NetChoice and the Computer and Communications Industry Association, two of the world’s largest groups that represent Big Tech firms issued a lawsuit against the state of Texas in an attempt to halt the implementation of HB 20.
HB 20, a new bill signed by Texas Republican Governor Greg Abbott earlier this month, is concerned with stopping social media firms from banning users or acting on media censorship based on the political opinion of the user.
HB 20 is just one of the many state-level efforts made to ensure Big Tech firms such as Facebook and Twitter do not silence conservative users. The bill, which is described as an anti-censorship law by Texas lawmakers, violates companies’ First Amendment rights to approve the type of content they’re hosting, the NetChoice and the CCIA argued.
“At bottom, HB 20 imposes impermissible content- and viewpoint-based classifications to compel a select few platforms to publish speech and speakers that violate the platforms’ policies, and to present that speech the same way the platforms present other speech that does not violate their policies,” the NetChoice and the CCIA noted. “At a minimum, HB 20 would unconstitutionally require platforms like YouTube and Facebook to disseminate, for example, pro-Nazi speech, terrorist propaganda, foreign government disinformation, and medical misinformation.”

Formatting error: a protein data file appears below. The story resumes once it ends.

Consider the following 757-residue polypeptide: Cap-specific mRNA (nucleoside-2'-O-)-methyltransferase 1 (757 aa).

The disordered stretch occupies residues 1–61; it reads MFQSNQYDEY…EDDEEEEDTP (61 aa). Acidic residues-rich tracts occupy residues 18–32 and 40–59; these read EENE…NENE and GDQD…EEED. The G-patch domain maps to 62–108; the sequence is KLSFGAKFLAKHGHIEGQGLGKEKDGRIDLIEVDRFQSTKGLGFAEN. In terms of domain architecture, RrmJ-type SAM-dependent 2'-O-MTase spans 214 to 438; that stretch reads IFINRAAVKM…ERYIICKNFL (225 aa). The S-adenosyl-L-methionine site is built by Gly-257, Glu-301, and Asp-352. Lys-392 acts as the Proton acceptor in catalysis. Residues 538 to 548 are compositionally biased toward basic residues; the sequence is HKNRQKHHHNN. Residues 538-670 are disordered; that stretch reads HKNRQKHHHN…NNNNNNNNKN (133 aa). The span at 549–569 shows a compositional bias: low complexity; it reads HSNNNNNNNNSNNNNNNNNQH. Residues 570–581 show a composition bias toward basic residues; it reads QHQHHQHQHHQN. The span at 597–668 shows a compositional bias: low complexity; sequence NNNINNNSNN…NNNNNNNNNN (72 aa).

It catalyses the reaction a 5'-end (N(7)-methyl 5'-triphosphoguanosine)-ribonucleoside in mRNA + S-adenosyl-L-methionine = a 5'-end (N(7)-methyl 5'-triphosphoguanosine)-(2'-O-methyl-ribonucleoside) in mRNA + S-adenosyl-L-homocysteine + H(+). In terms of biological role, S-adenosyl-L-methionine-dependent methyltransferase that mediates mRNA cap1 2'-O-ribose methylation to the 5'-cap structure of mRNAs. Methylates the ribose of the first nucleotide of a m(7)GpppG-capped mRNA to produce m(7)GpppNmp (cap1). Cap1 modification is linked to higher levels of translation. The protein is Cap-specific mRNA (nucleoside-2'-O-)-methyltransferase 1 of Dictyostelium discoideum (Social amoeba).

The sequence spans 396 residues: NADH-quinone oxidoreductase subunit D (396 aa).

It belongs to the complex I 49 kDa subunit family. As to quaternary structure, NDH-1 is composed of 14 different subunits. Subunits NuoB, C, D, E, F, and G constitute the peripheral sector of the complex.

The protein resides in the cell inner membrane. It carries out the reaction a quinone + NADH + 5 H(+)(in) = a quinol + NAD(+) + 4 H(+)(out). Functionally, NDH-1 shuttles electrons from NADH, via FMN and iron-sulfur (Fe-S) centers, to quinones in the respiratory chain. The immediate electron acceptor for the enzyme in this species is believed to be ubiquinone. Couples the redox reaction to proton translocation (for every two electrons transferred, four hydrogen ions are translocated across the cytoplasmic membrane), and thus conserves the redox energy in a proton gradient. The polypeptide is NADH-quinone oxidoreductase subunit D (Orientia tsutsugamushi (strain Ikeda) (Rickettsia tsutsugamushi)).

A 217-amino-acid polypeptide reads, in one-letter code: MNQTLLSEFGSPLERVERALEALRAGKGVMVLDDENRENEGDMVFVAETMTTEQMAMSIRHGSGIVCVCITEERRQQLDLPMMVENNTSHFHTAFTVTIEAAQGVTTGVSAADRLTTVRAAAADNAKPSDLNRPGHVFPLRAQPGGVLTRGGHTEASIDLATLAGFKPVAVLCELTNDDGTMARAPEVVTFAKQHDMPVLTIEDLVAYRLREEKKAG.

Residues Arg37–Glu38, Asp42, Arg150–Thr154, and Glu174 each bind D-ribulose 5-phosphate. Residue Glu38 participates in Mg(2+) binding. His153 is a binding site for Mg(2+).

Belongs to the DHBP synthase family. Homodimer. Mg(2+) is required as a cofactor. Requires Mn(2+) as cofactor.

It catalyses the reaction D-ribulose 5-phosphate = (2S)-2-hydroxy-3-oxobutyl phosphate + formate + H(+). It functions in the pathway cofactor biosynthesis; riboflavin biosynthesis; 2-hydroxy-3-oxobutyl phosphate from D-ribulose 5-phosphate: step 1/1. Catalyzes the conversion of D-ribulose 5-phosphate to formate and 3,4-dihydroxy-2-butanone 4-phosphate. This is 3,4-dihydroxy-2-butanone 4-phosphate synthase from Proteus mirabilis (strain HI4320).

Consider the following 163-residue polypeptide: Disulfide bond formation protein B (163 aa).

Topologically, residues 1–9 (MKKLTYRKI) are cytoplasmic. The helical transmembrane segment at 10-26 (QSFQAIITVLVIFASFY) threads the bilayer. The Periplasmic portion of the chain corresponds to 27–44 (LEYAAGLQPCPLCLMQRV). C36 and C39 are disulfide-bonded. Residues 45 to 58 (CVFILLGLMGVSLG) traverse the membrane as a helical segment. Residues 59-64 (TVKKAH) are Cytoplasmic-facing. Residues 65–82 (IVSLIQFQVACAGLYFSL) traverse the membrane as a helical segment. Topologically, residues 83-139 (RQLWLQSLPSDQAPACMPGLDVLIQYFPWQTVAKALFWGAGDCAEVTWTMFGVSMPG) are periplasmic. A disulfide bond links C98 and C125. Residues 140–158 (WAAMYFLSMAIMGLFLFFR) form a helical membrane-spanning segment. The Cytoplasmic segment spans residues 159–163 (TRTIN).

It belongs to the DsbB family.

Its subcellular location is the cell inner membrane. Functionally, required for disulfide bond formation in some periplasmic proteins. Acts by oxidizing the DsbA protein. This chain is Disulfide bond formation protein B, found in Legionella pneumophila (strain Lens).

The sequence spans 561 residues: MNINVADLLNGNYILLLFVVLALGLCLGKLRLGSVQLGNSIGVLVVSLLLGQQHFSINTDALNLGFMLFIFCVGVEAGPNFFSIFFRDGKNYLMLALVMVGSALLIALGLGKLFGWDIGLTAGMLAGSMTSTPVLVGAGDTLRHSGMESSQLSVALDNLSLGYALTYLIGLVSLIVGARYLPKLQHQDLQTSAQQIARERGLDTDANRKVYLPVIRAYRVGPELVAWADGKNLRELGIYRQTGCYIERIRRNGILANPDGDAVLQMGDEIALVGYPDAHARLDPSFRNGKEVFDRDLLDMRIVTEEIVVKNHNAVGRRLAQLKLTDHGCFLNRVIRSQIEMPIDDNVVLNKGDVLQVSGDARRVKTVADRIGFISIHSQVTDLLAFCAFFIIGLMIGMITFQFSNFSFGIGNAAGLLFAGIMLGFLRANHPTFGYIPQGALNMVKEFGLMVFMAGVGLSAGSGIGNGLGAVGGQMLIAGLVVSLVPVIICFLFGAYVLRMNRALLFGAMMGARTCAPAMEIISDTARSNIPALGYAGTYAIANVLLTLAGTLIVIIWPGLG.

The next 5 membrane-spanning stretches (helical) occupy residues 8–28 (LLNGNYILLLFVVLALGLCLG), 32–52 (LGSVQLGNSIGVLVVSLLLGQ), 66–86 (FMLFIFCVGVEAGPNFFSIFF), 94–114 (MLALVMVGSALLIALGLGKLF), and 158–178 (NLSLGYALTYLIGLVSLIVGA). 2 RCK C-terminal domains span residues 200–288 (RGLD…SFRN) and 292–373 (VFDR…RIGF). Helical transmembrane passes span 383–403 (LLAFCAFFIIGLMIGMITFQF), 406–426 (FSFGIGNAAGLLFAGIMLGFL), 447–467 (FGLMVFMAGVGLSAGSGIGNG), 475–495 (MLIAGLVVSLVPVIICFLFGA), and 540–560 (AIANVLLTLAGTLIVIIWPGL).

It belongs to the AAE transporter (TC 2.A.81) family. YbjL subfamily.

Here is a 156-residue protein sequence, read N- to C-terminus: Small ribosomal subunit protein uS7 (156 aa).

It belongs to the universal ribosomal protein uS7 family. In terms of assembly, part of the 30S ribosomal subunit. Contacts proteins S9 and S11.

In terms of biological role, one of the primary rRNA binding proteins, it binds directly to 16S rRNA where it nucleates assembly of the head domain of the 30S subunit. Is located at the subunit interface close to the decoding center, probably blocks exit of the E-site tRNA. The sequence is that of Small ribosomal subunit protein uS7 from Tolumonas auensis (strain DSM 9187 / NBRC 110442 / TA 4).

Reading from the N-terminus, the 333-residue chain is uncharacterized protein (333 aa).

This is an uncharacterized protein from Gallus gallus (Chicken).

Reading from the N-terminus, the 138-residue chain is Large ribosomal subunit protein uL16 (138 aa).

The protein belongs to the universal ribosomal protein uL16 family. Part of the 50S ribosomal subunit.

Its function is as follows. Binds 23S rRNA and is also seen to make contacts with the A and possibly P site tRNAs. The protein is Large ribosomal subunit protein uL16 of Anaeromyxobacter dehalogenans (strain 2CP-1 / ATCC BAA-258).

The NetChoice and the CCIA’s complaint goes down to transparency concerns that would require tech giants to “document in excruciating detail how they exercise their editorial discretion over potentially billions of pieces of content.”
HB 20 is considered by many to be a double-edged sword, as it hinders freedom of expression on various social media platforms; an example of this can be seen within the fine print as it uses vague terminology which can be interpreted into a various meanings and definitions.
For example, the bill’s definition of “social media platforms” could cover a large number of sites such as e-commerce sites or gaming apps.
NetChoice president and CEO Steve DelBianco said during a call with reporters that they aren’t exactly challenging the whole rule banning media censorship as they’re working to target what they view as vulnerable sections within the law.
However, CCIA president Matt Schruers wasn’t as easy going, as he says they will go after the whole bill if required.
“The Texas legislature is trying to legislate more spam into your inbox, and I don’t see the value of that,” Schruers told reported. “Nobody wants any more spam.”